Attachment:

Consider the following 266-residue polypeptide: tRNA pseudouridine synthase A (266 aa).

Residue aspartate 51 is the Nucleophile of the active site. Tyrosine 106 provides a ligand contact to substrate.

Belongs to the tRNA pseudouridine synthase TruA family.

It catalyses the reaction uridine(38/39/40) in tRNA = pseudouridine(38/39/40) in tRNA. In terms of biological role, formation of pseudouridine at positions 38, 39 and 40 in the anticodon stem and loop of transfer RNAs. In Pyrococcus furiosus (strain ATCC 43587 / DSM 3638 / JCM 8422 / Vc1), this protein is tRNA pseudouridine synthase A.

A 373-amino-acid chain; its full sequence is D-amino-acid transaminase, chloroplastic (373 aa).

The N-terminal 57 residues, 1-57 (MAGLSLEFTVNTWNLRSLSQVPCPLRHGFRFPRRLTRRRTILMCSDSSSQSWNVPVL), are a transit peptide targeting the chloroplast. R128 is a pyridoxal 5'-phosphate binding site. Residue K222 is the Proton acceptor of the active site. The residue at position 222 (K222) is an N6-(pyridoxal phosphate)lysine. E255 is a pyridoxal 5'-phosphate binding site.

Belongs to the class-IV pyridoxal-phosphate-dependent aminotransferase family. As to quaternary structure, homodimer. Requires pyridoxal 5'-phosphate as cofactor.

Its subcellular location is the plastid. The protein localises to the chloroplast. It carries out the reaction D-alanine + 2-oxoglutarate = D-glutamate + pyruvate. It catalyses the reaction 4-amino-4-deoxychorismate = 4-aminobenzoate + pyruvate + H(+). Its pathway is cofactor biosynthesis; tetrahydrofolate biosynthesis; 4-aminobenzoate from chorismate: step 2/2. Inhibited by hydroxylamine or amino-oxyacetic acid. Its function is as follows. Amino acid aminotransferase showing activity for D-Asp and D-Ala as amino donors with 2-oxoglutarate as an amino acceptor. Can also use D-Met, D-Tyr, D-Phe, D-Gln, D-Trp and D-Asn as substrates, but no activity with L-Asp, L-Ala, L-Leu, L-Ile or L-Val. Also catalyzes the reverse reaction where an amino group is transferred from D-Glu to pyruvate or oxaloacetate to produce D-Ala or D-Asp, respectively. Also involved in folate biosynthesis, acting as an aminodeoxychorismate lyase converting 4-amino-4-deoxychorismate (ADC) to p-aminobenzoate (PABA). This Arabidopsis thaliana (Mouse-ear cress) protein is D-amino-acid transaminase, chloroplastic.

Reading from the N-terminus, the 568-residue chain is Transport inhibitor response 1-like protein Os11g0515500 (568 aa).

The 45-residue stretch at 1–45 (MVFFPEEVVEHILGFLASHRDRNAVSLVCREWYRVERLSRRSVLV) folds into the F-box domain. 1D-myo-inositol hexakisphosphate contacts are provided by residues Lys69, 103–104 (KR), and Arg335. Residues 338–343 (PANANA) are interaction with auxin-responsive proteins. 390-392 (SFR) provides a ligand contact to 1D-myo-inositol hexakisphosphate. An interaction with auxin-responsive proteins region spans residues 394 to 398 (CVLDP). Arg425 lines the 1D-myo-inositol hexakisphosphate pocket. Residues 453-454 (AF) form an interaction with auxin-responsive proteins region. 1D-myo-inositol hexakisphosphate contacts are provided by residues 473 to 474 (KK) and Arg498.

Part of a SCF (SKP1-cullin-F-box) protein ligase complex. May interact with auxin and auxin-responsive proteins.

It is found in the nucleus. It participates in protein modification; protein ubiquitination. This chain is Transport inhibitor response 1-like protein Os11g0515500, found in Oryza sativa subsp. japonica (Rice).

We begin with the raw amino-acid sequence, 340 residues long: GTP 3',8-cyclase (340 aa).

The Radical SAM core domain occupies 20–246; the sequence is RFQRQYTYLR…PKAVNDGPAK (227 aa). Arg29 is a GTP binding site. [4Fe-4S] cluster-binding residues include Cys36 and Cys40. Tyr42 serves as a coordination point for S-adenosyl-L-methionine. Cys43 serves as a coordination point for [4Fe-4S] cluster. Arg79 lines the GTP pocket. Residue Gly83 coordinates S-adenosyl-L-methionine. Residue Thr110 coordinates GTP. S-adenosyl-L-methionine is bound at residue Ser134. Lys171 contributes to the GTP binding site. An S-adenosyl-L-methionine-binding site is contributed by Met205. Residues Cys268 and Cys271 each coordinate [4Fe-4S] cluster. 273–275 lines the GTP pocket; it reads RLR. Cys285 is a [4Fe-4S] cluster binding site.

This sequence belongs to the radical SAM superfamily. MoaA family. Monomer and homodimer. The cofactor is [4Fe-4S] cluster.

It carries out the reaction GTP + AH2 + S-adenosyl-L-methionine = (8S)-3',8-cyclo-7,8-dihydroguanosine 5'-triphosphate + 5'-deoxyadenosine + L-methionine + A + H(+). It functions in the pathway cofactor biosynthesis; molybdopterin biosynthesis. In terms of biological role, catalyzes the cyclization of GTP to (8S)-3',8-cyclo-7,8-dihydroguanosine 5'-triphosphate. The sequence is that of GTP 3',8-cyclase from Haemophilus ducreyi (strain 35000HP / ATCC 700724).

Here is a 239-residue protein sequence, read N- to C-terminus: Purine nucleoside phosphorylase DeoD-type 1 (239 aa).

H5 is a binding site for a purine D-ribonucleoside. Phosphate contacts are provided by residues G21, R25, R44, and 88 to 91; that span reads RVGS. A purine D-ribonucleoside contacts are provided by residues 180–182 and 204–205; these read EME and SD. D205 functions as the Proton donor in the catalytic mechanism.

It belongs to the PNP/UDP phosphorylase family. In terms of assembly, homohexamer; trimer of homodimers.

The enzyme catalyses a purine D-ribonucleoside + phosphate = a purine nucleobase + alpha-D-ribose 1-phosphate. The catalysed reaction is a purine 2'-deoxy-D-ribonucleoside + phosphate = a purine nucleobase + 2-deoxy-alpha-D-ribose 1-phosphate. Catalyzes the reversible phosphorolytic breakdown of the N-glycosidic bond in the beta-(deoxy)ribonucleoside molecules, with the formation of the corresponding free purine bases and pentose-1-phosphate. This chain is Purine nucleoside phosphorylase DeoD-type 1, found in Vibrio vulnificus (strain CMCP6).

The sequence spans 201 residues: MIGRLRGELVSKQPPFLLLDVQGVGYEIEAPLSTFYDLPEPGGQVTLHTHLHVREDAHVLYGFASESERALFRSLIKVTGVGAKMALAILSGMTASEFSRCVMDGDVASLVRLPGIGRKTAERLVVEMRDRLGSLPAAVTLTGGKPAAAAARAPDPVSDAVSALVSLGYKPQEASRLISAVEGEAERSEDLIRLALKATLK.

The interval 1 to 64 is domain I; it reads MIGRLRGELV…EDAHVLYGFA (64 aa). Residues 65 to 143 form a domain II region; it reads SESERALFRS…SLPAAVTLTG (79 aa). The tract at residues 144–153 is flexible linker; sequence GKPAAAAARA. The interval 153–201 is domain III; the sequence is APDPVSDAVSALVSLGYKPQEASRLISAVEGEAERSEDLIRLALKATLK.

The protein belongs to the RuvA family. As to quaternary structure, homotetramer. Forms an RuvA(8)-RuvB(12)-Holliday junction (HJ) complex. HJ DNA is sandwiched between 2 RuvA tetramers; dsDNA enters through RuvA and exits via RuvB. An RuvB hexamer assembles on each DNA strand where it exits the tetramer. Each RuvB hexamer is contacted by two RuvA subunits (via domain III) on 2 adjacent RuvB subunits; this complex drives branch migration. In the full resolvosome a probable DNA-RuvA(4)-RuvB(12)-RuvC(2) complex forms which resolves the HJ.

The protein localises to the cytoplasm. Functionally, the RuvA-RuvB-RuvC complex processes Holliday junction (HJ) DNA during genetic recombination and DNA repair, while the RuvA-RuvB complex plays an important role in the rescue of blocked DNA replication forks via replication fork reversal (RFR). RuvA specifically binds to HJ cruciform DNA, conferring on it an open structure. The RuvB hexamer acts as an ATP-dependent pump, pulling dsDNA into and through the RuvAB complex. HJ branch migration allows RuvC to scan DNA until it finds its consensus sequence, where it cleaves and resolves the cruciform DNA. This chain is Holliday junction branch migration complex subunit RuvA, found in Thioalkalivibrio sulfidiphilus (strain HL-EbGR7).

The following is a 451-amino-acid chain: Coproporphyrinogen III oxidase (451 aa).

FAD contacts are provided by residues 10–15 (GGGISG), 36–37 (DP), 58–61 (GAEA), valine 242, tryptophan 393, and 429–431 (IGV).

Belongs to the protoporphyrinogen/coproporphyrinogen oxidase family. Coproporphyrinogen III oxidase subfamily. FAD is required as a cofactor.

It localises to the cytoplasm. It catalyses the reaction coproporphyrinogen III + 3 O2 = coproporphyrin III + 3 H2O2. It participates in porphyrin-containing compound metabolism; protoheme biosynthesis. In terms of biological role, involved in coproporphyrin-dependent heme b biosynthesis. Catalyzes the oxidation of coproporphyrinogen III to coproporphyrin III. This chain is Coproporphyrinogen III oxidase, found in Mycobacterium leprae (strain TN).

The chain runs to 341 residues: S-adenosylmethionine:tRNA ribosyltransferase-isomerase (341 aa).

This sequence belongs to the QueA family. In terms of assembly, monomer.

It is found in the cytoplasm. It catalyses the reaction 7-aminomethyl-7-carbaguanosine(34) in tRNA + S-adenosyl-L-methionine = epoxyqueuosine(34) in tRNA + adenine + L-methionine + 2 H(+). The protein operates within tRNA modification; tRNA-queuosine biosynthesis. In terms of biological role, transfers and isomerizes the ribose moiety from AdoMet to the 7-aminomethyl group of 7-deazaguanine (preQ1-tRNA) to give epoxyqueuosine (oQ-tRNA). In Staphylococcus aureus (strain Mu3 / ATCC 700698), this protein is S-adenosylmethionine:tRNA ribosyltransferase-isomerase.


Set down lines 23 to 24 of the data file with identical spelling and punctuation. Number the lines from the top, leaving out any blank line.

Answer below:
The protein belongs to the RuvA family. As to quaternary structure, homotetramer. Forms an RuvA(8)-RuvB(12)-Holliday junction (HJ) complex. HJ DNA is sandwiched between 2 RuvA tetramers; dsDNA enters through RuvA and exits via RuvB. An RuvB hexamer assembles on each DNA strand where it exits the tetramer. Each RuvB hexamer is contacted by two RuvA subunits (via domain III) on 2 adjacent RuvB subunits; this complex drives branch migration. In the full resolvosome a probable DNA-RuvA(4)-RuvB(12)-RuvC(2) complex forms which resolves the HJ.

The protein localises to the cytoplasm. Functionally, the RuvA-RuvB-RuvC complex processes Holliday junction (HJ) DNA during genetic recombination and DNA repair, while the RuvA-RuvB complex plays an important role in the rescue of blocked DNA replication forks via replication fork reversal (RFR). RuvA specifically binds to HJ cruciform DNA, conferring on it an open structure. The RuvB hexamer acts as an ATP-dependent pump, pulling dsDNA into and through the RuvAB complex. HJ branch migration allows RuvC to scan DNA until it finds its consensus sequence, where it cleaves and resolves the cruciform DNA. This chain is Holliday junction branch migration complex subunit RuvA, found in Thioalkalivibrio sulfidiphilus (strain HL-EbGR7).